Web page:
RB: I would imagine that in skateboarding your kinesthetic sense is critical – feeling where your body is whether on the board or in the air. Obviously it’s different in a car because you’re strapped in – but how different? How do you "feel" what’s going on with the car? 
BL: I’m very aware when it comes to my body and its balance and I believe that transfers over into my car’s suspension. This is why knowing and relating to how suspension is set up is very important to me.
RB: What was the biggest push that took you from skateboards to cars?
BL: I’ve been into cars ever since I was young; I played with and rebuilt Hot Wheel cars! I used to bust them apart and build my own using Krazy glue, modding them the way I liked them. This led me into building and customizing my own personal cars to attend track days and racing schools on the weekends with my friends back at Summit Point raceway in the early 90’s. It wasn’t until years of shifter karting and seat time in numerous cars (which was around 2005), that I started getting a bit more serious about where I wanted to be in motorsports.
RB: This is your second season in rallycross. What’s been the biggest surprise? The biggest challenge? The most fun?
BL: The biggest surprise and challenge would have to be the short amount of time I’ve been given to actually spend in these cars. Racing and jumping these cars on all the mixed surfaces have by far been the most fun I’ve had behind the wheel of any car.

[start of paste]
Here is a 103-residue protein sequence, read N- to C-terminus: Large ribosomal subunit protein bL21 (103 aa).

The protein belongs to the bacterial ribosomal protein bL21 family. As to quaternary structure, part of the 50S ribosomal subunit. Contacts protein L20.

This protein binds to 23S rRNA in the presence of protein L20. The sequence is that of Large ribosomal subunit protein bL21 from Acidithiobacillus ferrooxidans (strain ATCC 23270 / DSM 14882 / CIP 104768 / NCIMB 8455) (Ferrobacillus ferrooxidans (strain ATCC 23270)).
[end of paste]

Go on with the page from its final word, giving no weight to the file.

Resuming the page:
RB: As a successful athlete in wheeled sports (both motorized and non-motorized), what advice do you have for either amateur racers or track-day-drivers who want to get better as quickly as possible?
BL: Get a kart and or a cheap car to race if you don’t already have one… Seat time, seat time, seat time and most importantly stay grounded with all that speed!
RB: Skateboards, cars… What’s next?  
BL: Fabrication is another hobby of mine.
RB: What question has never been asked that you would like someone to ask you?
BL: Would you like a few million dollars of unearned fortune?
RB: What question do you wish people would stop asking you?
BL: Do you still skateboard?
Exerpted from Ross Bentley’s Speed Secrets Weekly. For more tips and additional articles on the art and science of racing, click here to subscribe.